Did you know that W.E.B. Du Bois’ daughter, Nina Yolande Du Bois Williams (1900-1961), was a member of Delta Sigma Theta Sorority, Inc.? We at WatchTheYard.com have obtained a receipt from Delta Sigma Theta to W.E.B. DuBois stating that he had completely paid her dues and that she was fully financial with the organization.
Yolanda was born in 1900 and because of her fathers’ fame within the Black community, became one of the most sought after mates of her generation. According to an article by Scott Christianson about Yolandas life,
“Yolande grew up to become one of the most prized mates of her Negro generation. For a time she carried on a torrid love affair with young Jimmie Lunceford, a bandleader in Harlem jazz clubs. But Yolande’s prickly father didn’t approve of jazzmen. Instead, her approved wedding in 1928 to Countee Cullen, a dashing literary leader of the Harlem Renaissance, was the Negro social event of the decade, bringing together two generations of America’s Talented Tenth. But the union ended in divorce in 1930 after it was rumored that Cullen was having a homosexual love affair with the “handsomest man in Harlem” — an intrigue that has since inspired a popular play, “Knock Me a Kiss,” by Charles Smith. It was a scandal of the black upper crust.”
Countee Cullen, Yolande’s first husband, was initiated into Eta Chapter of Alpha Phi Alpha in New York in 1923. W.E.B. Du Bois, her father, also happens to be one of Alpha Phi Alpha’s most famous members. He joined the Epsilon chapter of Alpha Phi Alpha at the University of Michigan in 1909, the same year he played a key role in founding the National Association for the Advancement of Colored People (NAACP).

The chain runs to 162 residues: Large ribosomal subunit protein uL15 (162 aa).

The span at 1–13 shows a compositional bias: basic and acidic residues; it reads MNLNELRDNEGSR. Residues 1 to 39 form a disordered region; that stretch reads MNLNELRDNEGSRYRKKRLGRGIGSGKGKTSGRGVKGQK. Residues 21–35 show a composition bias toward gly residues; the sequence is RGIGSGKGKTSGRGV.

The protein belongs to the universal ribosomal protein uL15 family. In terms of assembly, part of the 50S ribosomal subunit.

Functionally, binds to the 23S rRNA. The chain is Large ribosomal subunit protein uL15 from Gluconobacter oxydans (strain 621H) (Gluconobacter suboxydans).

Yolande taught history at Baltimore’s Paul Laurence Dunbar High School and later married Arnette Franklin Williams, a football player. The couple had a daughter in 1932, Du Bois Williams (“Baby Du Bois”), but their marriage dissolved and they eventually divorced in 1936.
Yolande died at the early age of 61 years old in 1961 from a heart attack. She was W.E.B. DuBois’ last living child and he mentioned his sorrow in writing stating, “Why? I am old; Yolande had so much life before her. Why should she go and I remain?”
According to Scott Christianson‘s article, “For unknown reasons, Yolande’s grave was left without a headstone. Her grandchildren were unaware of where she was buried, until her grandson Arthur McFarlane II was informed of it during a visit in 2012.”
Shortly after Yolande’s passing, President Kwame Nkrumah, a member of Phi Beta Sigma and the man at the forefront of the Pan-African movement, invited W.E.B. DuBois to Ghana to take over editorship of a monumental international research project, the Encyclopedia Africana. At this point Du Bois had given up hope on living the USA and wanted to continue his work abroad.
“I just can’t take any more of this country’s [America’s] treatment,” the old man wrote to a friend, Grace Goens, on Sept. 13, 1961. “We leave for Ghana October 5th and I set no date for return… Chin up, and fight on, but realize that American Negroes can’t win.”
Check out the image below to see Delta Sigma Theta’s letter to W.E.B. Du Bois and click on the arrows under the image to see our slideshow of Yolande.